Wansley v. First Nat'l Bank

566 So. 2d 1218 (Miss. 1990)



If a secured creditor is authorized to foreclose by power of sale, after the debtor's default and upon compliance with the deed of trust or other instrument, the secured creditor may sell any or all of the real estate that is subject to the security interest in its then condition or after any reasonable rehabilitation or preparation for sale. Every aspect of the sale, including the method, advertising, time, place and terms, must be commercially reasonable. This is an objective standard.


The farmers executed deeds of trust conveying their interests in farm land to a trustee as security for their farm-related financing. The trustee was the bank's general counsel and served on its board of directors. The farmers were unable to pay even a substantial portion of what they owed, and the bank declared them in default. The bank directed the trustee to foreclose on the land. The land was sold at a public auction, and the trustee executed deeds and delivered them to the bank. The farmers filed a complaint to set aside the trustee's deeds. The bank filed a counterclaim to confirm its title and to enter deficiency judgments against the farmers. The trial court upheld the foreclosure sales and entered deficiency judgments against the farmers. The farmers appealed.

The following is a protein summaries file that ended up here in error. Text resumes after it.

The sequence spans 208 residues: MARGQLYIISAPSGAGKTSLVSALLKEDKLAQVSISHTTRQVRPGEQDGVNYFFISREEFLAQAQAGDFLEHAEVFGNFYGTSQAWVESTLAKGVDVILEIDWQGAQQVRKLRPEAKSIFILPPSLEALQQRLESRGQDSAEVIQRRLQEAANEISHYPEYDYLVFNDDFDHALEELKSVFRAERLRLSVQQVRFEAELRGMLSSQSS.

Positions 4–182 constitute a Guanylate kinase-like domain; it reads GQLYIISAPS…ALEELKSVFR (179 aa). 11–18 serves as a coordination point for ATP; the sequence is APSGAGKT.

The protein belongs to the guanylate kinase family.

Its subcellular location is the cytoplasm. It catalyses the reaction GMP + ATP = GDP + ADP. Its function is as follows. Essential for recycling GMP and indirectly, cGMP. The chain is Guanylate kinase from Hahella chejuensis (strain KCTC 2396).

Was the foreclosure process commercially unreasonable?




The court invalidated the sales and deficiency judgments. However, the court affirmed the trial court's judgment on rehearing. The court reasoned that every aspect of the foreclosure sale, including the method, advertising, time, place, and terms, was commercially reasonable. Although the trustee had financial interests in the bank, the court found that nothing in the foreclosure process was inadequate.

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